Severe bumps to the head can happen during sports practice, kids’ play dates and even household accidents. Knowing when to seek care for head injuries can mean the difference between a full recovery and a lifelong disability or death.
- Know the warning signs. Symptoms such as headache, nausea, dizziness or a lapse in consciousness may indicate bleeding in the brain that can turn deadly quickly. Consider these red flags to get the injured person to the hospital immediately.
- Timing counts. Swift surgery or other medical intervention can prevent death and permanent brain damage from a TBI.
- Choose the right hospital. Not every medical center offers the trained specialists and advanced equipment required to treat TBIs effectively. Make sure your loved one is treated at a hospital with a neuro-intensive care unit on site.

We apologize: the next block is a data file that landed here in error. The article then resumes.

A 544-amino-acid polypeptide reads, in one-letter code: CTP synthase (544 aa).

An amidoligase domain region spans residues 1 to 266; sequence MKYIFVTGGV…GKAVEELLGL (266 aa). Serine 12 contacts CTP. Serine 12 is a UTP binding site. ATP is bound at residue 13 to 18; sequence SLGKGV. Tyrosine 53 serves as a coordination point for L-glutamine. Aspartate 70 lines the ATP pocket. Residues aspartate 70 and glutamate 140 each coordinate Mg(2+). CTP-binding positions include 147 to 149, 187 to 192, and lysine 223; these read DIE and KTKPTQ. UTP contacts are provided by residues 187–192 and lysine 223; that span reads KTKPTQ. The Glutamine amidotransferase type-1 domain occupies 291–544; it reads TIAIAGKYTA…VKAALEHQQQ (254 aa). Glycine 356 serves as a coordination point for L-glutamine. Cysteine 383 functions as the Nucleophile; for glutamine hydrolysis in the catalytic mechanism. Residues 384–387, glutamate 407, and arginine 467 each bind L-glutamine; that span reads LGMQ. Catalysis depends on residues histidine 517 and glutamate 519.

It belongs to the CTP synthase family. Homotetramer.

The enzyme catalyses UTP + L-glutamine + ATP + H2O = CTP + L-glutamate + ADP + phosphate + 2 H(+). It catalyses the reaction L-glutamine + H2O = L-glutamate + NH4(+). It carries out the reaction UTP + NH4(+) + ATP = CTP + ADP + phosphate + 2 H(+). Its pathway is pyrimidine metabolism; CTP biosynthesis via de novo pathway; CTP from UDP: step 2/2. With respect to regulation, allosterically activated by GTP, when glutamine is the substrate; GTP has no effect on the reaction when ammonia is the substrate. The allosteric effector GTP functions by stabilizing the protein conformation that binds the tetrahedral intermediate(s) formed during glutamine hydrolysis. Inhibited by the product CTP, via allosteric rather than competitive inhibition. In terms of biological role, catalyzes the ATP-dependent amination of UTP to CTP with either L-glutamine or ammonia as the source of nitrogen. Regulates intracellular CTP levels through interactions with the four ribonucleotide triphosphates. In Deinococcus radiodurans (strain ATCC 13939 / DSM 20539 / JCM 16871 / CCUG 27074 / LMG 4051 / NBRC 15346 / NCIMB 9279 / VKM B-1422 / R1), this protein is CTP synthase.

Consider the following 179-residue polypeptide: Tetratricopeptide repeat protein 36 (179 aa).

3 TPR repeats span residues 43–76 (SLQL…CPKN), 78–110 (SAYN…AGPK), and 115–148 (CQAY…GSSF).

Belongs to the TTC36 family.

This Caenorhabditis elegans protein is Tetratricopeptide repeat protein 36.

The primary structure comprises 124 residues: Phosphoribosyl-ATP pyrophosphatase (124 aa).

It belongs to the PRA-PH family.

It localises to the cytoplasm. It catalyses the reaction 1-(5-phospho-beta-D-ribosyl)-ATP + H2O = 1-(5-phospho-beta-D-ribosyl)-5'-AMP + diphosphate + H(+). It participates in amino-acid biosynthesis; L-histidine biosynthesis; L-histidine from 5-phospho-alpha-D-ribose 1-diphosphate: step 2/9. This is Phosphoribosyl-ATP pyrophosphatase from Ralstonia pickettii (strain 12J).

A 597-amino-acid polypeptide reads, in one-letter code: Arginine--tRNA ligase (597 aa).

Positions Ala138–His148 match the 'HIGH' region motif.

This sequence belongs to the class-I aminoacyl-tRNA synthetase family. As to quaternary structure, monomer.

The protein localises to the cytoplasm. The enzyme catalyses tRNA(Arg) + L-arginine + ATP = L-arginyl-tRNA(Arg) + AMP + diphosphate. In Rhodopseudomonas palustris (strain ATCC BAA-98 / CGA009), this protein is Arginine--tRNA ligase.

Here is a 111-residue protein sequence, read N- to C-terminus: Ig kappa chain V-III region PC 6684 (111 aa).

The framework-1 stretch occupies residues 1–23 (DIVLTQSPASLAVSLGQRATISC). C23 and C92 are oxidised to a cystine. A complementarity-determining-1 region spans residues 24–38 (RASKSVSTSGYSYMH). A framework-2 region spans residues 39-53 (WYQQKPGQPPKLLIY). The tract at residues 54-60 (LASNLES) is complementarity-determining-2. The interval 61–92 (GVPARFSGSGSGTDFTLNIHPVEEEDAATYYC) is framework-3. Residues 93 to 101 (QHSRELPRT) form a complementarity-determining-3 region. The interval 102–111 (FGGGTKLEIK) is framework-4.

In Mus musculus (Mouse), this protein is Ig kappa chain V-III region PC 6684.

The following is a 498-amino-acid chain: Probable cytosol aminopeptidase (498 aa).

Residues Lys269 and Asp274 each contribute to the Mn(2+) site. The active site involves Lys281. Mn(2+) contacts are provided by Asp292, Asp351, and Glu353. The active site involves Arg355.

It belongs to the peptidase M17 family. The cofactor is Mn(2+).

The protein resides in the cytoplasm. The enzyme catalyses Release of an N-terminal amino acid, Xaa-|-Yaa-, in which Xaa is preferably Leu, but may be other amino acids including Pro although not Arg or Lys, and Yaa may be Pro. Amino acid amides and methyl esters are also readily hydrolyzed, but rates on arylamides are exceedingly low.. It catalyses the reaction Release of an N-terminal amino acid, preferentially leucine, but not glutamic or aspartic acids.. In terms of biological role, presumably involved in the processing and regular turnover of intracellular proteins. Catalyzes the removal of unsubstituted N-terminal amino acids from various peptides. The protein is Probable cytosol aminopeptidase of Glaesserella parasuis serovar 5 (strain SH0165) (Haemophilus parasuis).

- Insist on a specialist. Demand that your loved one be evaluated and treated by a physician who has undergone extra training to specialize in brain trauma. This is not the time for a general neurologist.
- Understand the rules. Ask whether the medical team follows the American Academy of Neurology guidelines for treating concussion and TBI. These guidelines improve patient outcomes and increase the likelihood of a successful recovery.
- Don’t forget rehabilitation. Patients recovering from a TBI often need physical therapy and cognitive rehab to relearn how to swallow, speak, walk, dress themselves and process information. Concussion patients also require careful monitoring and specialized treatment to enable the brain to heal and fully recover.
Each year, 2.4 million Americans suffer a blow to the head that results in a TBI. Tens of thousands of these people die each year, and more than 5.3 million Americans live with a permanent disability due to the lack of rapid or proper treatment.
Learn more about UCLA Health’s neurocritical care program and review its guide for family members of TBI patients, or read about our experts’ work at the UCLA Brain Injury Research Center and UCLA Steve Tisch BrainSPORT Program to prevent, treat and research concussions.